My previous main browser
Let’s not be overly sarcastic about Chrome. You may not have been around when it was launched in September 2008, but it was a revolutionary bet from Google at a time when Internet Explorer held a 60% market share.
I loved Chrome’s minimalist transparent design and lightning-fast speed. Also, the ability to synchronize your bookmarks, settings and especially browsing history across your devices was both innovative and a somewhat scary. This has now long become a double-edged sword: when connected to your Google account on Chrome, there’s hardly any aspect of your web activity that will not be recorded.
Eventually one day, like most privacy-conscious users, I decided to not use it anymore, and switch to another Chromium-based solution, much more compatible with privacy: Brave.
My new main browser
Brave has now become my go-to browser for personal use. While it feels familiar because it’s based on Chromium, it has a lot of interesting exclusive features for privacy. However it’s always a trade-off between usability and privacy, and I don’t have hardcore privacy needs.
Privacyguides.org provides recommendations on how to configure Brave, but here’s a few details on my personal config:
- Ad and Tracker Blocking: set on “agressive” level, this killer built-in feature eliminates the need for an extension like uBlock Origin. Sometimes it does prevent website from loading properly (typically when a GDPR popup is blocked but needed an actual click), but it’s easy to downgrade the protection level on a per-site basis.
- Disabled BAT and Web3 features: while they are innovative features, I have decided not to use them. My primary focus is on browsing with enhanced privacy and security, rather than engaging in crypto-based rewards or decentralized applications.
- Skipping Tor Windows, since I have no need for this added layer of privacy. It could even raise suspicion, and the browsing experience is much slower. When I really need an extra level of protection, I use Mullvad Browser (see below).
- Anonymous synchronization: I love Brave’s sync feature based on a simple passphrase. This functionality allows to sync my bookmarks, settings, and extensions across my personal devices (including mobile and tablets) in a much more private way than Chrome’s account.
- Search engines: it’s very convenient to have the ability to select different engines for Normal and Private windows. I use Google in normal windows, and switch to DuckDuckGo in private windows.
💼 On my work device, I don’t use synchronisation, and I configured a full erase my history and cookies when I quit the app.
My previous high-privacy browser
For a long time, Firefox was my “high privacy” browser, with a hardened configuration inspired from pyllyukko. I spent hours understanding and fine-tuning each parameter of the
user.js file, and ended up with a custom set of rules.
One very important safeguard was to force the connection through a Mullvad SOCKS5 proxy, that reliably blocked Firefox from connecting to Internet if not connected to a Mullvad VPN server, as explained here.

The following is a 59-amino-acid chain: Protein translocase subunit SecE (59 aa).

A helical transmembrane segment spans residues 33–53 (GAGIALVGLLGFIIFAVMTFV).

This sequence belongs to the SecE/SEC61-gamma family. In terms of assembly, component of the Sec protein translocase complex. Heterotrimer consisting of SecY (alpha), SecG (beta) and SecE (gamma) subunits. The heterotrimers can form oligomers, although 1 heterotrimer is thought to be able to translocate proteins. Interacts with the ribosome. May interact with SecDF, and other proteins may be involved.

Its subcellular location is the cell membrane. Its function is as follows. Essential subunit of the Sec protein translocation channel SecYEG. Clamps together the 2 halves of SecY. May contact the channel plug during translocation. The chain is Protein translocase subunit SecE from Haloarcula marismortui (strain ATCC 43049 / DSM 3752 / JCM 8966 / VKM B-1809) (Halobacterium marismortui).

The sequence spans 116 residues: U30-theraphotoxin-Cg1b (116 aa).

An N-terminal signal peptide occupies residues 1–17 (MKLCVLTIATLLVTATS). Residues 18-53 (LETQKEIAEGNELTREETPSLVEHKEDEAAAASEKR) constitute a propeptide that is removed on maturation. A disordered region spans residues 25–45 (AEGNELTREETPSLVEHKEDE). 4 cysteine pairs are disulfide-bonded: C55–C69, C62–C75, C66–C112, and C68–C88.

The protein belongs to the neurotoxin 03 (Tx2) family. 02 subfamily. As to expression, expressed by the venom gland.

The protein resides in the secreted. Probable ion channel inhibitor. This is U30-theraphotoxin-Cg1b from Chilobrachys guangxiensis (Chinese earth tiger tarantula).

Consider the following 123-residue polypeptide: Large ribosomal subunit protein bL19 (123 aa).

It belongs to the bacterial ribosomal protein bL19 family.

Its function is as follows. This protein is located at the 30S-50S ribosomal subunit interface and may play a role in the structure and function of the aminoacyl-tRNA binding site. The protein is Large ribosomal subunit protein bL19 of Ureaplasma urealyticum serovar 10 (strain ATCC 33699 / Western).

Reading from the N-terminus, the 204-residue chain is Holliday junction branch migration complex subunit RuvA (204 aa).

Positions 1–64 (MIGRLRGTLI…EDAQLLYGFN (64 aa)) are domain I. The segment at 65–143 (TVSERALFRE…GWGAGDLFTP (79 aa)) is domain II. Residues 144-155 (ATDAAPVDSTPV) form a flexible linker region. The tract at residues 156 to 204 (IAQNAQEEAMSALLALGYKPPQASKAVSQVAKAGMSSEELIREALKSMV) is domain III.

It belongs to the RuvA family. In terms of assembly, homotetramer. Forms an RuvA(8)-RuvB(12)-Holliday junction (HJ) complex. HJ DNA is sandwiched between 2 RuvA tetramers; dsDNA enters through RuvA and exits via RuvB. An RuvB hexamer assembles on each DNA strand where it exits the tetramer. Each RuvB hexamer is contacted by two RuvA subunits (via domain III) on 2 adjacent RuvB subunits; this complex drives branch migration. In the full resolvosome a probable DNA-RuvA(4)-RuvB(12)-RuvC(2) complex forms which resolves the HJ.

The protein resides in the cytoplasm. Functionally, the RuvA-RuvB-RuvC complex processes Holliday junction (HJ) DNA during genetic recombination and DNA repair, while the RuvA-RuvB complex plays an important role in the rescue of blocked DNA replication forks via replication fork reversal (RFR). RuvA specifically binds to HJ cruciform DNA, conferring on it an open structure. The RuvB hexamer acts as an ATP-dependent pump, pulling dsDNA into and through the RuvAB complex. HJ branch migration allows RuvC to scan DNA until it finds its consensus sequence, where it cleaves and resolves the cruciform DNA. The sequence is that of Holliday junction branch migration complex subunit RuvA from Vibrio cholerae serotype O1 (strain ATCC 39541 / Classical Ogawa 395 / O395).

But then Mullvad released their browser.
My new high-privacy browser
In April 2023, Mullvad introduced their customized version of the Tor browser, which actually doesn't require connecting to Tor (or any VPN, for that matter). The Tor browser itself is built on a heavily modified configuration of Firefox ESR.
Upon trying the Mullvad browser on its launch day, I was so convinced that I uninstalled Firefox just an hour later. The Mullvad browser now serves as my "extreme privacy" browser, relieving me from the task of continually customizing Firefox's hardening parameters to ensure up-to-date security. The Tor and Mullvad teams handle the job for us with each update.
I retain almost all the default settings, with the exception of adjusting my Security Level to
Safer for a balance between privacy and usability.
My privacy browser on mobile
On my iPhone, alongside the Brave browser, I also utilize Firefox Focus as a lightweight and privacy-oriented browsing solution. Firefox Focus is specifically designed when you want a separate browser for private browsing sessions.
Here are the features that I like most:
- Automatic History Erasure: by default, Firefox Focus erases your browsing history between sessions, ensuring that your data remains private and secure.
- Built-in Tracking protection: it comes with a tracking protection feature, which essentially functions as an ad blocker.
- Face ID Integration: Firefox Focus can be automatically locked with Face ID, adding an extra layer of security from prying eyes.
- Speed: the browser's minimalistic design and focus on privacy result in a fast and efficient browsing experience, free from the slowdowns caused by excessive ads.
Firefox Focus is not meant to replace my default mobile browser, as it doesn't maintain login sessions between uses. However, this is precisely its goal – to provide a dedicated, privacy-focused browser for sensitive tasks and browsing sessions where you don't want to leave any trace.
My fallback when a site blocks on Chromium
While I rarely use it, since I primarily rely on Brave for general browsing and Mullvad for enhanced privacy, there are occasions when I resort to Safari. This typically occurs when a website or plugin is incompatible with my favorite browsers.
Nonetheless, Safari can be configured to provide a reasonably privacy-friendly browsing experience. I my view, the easiest and most important setting to change is Safari opens with:
A new private window. This way, any new browsing session begins in private mode, automatically discarding browsing data (history, cookies, downoad history, etc.) once the session ends.